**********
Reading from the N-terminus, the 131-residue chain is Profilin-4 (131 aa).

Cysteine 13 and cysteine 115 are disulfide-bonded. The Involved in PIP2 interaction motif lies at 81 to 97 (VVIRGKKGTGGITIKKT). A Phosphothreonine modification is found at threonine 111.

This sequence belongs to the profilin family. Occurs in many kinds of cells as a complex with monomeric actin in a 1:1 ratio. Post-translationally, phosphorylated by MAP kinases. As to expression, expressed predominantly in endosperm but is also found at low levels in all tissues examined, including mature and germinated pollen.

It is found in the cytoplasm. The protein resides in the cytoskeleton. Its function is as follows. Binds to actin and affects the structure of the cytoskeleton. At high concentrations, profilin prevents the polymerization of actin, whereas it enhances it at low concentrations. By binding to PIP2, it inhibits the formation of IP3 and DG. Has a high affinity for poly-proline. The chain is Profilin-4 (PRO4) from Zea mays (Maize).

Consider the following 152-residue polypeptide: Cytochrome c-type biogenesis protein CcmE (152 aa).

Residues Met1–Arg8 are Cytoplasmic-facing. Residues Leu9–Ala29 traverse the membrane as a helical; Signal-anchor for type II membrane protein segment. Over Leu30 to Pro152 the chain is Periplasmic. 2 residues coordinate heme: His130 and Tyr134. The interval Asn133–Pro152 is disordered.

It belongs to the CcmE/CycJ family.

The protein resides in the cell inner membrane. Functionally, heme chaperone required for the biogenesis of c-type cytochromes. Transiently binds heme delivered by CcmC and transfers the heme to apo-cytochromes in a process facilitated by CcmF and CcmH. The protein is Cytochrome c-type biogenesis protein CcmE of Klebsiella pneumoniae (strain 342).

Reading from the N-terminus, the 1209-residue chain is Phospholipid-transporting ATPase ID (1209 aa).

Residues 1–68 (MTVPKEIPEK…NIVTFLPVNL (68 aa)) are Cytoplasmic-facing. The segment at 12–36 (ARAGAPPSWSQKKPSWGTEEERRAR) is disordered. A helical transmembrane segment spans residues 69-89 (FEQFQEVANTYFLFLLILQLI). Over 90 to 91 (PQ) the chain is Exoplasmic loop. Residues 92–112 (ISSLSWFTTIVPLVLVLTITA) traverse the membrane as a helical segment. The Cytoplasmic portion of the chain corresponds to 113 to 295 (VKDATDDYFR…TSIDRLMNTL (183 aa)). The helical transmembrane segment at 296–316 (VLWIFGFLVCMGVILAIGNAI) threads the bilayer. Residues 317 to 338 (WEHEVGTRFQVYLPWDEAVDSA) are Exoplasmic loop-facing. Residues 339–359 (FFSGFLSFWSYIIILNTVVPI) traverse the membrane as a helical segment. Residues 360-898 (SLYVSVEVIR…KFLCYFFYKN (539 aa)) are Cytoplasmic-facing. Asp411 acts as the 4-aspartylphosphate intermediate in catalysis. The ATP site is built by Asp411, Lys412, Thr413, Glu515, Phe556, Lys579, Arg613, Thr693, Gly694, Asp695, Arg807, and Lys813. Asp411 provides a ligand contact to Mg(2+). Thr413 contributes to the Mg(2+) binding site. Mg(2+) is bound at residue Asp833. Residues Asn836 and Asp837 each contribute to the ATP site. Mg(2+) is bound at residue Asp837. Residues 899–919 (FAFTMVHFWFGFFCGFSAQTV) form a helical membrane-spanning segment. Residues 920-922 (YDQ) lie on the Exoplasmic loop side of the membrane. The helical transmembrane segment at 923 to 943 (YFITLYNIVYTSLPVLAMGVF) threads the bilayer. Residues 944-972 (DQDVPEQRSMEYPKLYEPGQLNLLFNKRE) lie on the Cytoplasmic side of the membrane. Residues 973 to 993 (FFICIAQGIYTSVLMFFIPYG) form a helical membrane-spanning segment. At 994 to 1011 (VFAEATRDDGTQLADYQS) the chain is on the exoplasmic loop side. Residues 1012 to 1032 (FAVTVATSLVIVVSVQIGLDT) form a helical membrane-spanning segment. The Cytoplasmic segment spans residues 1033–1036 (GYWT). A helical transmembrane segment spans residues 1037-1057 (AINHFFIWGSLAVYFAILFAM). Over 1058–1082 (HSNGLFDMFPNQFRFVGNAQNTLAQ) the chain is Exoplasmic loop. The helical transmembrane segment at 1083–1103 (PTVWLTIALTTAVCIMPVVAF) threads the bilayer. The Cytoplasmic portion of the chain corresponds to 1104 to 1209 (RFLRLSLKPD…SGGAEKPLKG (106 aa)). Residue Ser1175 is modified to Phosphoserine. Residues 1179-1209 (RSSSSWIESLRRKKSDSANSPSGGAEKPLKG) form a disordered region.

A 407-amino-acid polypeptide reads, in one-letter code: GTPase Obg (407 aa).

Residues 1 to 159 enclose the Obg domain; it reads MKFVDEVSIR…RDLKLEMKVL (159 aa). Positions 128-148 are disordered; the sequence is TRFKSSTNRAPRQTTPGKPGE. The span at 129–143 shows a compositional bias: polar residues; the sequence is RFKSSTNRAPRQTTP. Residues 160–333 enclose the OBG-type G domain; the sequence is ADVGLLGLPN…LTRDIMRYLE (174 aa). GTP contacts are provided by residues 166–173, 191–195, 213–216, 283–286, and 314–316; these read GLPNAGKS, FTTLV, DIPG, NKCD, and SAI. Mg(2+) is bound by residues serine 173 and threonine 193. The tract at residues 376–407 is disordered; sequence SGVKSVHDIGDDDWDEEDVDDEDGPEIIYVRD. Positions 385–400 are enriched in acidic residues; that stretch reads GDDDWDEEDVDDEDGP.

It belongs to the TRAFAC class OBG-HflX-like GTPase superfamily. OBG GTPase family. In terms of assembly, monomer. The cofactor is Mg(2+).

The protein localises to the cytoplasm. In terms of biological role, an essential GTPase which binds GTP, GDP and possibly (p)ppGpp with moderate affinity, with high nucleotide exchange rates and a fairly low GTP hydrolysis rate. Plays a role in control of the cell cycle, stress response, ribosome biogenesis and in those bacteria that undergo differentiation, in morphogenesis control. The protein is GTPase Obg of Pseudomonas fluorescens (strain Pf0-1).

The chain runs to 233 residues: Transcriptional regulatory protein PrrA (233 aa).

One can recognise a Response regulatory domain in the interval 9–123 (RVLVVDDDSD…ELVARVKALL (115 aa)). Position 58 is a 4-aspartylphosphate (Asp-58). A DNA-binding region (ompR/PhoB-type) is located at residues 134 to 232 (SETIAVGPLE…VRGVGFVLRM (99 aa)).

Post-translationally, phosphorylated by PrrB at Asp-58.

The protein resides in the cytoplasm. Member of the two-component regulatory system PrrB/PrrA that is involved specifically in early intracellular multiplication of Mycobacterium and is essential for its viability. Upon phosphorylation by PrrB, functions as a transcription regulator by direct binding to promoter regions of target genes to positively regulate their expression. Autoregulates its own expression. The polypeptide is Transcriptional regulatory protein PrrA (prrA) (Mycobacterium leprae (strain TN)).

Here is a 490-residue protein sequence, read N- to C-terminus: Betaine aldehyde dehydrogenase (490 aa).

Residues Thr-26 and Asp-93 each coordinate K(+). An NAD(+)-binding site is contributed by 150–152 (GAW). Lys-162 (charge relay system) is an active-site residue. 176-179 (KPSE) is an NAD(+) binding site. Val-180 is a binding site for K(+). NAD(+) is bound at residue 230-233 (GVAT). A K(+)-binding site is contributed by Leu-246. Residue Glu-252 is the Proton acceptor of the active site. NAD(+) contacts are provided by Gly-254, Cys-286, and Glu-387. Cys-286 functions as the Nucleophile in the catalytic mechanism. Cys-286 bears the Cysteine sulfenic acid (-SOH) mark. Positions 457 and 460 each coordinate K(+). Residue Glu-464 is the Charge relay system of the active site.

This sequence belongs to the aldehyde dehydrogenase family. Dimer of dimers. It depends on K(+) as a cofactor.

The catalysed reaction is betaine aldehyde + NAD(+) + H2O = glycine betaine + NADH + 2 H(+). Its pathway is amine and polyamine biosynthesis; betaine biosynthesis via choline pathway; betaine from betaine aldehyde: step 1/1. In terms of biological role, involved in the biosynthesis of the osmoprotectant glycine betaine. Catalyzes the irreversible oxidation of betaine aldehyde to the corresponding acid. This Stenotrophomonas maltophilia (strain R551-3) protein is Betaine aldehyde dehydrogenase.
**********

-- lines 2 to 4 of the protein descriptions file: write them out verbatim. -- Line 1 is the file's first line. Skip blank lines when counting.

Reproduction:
Cysteine 13 and cysteine 115 are disulfide-bonded. The Involved in PIP2 interaction motif lies at 81 to 97 (VVIRGKKGTGGITIKKT). A Phosphothreonine modification is found at threonine 111.

This sequence belongs to the profilin family. Occurs in many kinds of cells as a complex with monomeric actin in a 1:1 ratio. Post-translationally, phosphorylated by MAP kinases. As to expression, expressed predominantly in endosperm but is also found at low levels in all tissues examined, including mature and germinated pollen.

It is found in the cytoplasm. The protein resides in the cytoskeleton. Its function is as follows. Binds to actin and affects the structure of the cytoskeleton. At high concentrations, profilin prevents the polymerization of actin, whereas it enhances it at low concentrations. By binding to PIP2, it inhibits the formation of IP3 and DG. Has a high affinity for poly-proline. The chain is Profilin-4 (PRO4) from Zea mays (Maize).